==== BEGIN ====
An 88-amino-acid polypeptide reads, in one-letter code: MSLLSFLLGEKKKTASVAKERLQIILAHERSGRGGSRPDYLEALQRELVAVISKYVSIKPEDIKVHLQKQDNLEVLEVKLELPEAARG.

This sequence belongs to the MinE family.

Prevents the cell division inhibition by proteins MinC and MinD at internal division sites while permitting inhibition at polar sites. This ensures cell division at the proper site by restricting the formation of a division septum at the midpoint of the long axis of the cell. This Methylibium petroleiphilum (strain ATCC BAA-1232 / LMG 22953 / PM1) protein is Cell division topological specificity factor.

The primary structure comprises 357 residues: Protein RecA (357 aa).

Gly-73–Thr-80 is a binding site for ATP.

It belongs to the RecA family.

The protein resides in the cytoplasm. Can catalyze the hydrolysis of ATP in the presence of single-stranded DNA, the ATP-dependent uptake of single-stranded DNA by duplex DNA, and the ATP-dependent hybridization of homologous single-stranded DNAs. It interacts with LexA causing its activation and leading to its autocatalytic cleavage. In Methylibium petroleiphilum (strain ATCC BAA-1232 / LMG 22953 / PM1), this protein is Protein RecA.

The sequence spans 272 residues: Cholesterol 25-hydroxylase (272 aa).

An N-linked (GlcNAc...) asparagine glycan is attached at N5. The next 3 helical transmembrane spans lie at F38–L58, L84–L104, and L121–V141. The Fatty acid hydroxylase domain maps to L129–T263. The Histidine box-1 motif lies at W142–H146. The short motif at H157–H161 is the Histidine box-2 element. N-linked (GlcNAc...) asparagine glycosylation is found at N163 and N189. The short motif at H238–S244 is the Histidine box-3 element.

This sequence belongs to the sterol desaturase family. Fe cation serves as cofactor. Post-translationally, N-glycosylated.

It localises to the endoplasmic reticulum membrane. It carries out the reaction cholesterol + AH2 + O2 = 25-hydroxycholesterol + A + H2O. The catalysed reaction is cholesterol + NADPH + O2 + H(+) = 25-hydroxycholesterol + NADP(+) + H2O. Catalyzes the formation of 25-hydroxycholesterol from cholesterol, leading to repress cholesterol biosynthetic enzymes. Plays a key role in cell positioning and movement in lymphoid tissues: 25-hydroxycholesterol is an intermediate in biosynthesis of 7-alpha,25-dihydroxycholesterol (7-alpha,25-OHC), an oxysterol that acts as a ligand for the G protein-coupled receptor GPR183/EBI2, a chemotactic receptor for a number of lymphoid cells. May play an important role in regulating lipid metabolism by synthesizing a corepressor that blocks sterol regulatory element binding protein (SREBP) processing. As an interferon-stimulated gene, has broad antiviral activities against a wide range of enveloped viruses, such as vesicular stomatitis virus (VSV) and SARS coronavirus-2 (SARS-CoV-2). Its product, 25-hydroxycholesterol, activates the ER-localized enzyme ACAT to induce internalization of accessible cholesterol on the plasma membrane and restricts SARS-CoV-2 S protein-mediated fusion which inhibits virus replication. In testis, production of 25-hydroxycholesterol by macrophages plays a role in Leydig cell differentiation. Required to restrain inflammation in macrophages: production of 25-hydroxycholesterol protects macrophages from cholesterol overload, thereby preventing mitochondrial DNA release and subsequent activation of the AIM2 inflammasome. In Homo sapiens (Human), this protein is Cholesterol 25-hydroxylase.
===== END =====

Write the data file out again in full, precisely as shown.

An 88-amino-acid polypeptide reads, in one-letter code: MSLLSFLLGEKKKTASVAKERLQIILAHERSGRGGSRPDYLEALQRELVAVISKYVSIKPEDIKVHLQKQDNLEVLEVKLELPEAARG.

This sequence belongs to the MinE family.

Prevents the cell division inhibition by proteins MinC and MinD at internal division sites while permitting inhibition at polar sites. This ensures cell division at the proper site by restricting the formation of a division septum at the midpoint of the long axis of the cell. This Methylibium petroleiphilum (strain ATCC BAA-1232 / LMG 22953 / PM1) protein is Cell division topological specificity factor.

The primary structure comprises 357 residues: Protein RecA (357 aa).

Gly-73–Thr-80 is a binding site for ATP.

It belongs to the RecA family.

The protein resides in the cytoplasm. Can catalyze the hydrolysis of ATP in the presence of single-stranded DNA, the ATP-dependent uptake of single-stranded DNA by duplex DNA, and the ATP-dependent hybridization of homologous single-stranded DNAs. It interacts with LexA causing its activation and leading to its autocatalytic cleavage. In Methylibium petroleiphilum (strain ATCC BAA-1232 / LMG 22953 / PM1), this protein is Protein RecA.

The sequence spans 272 residues: Cholesterol 25-hydroxylase (272 aa).

An N-linked (GlcNAc...) asparagine glycan is attached at N5. The next 3 helical transmembrane spans lie at F38–L58, L84–L104, and L121–V141. The Fatty acid hydroxylase domain maps to L129–T263. The Histidine box-1 motif lies at W142–H146. The short motif at H157–H161 is the Histidine box-2 element. N-linked (GlcNAc...) asparagine glycosylation is found at N163 and N189. The short motif at H238–S244 is the Histidine box-3 element.

This sequence belongs to the sterol desaturase family. Fe cation serves as cofactor. Post-translationally, N-glycosylated.

It localises to the endoplasmic reticulum membrane. It carries out the reaction cholesterol + AH2 + O2 = 25-hydroxycholesterol + A + H2O. The catalysed reaction is cholesterol + NADPH + O2 + H(+) = 25-hydroxycholesterol + NADP(+) + H2O. Catalyzes the formation of 25-hydroxycholesterol from cholesterol, leading to repress cholesterol biosynthetic enzymes. Plays a key role in cell positioning and movement in lymphoid tissues: 25-hydroxycholesterol is an intermediate in biosynthesis of 7-alpha,25-dihydroxycholesterol (7-alpha,25-OHC), an oxysterol that acts as a ligand for the G protein-coupled receptor GPR183/EBI2, a chemotactic receptor for a number of lymphoid cells. May play an important role in regulating lipid metabolism by synthesizing a corepressor that blocks sterol regulatory element binding protein (SREBP) processing. As an interferon-stimulated gene, has broad antiviral activities against a wide range of enveloped viruses, such as vesicular stomatitis virus (VSV) and SARS coronavirus-2 (SARS-CoV-2). Its product, 25-hydroxycholesterol, activates the ER-localized enzyme ACAT to induce internalization of accessible cholesterol on the plasma membrane and restricts SARS-CoV-2 S protein-mediated fusion which inhibits virus replication. In testis, production of 25-hydroxycholesterol by macrophages plays a role in Leydig cell differentiation. Required to restrain inflammation in macrophages: production of 25-hydroxycholesterol protects macrophages from cholesterol overload, thereby preventing mitochondrial DNA release and subsequent activation of the AIM2 inflammasome. In Homo sapiens (Human), this protein is Cholesterol 25-hydroxylase.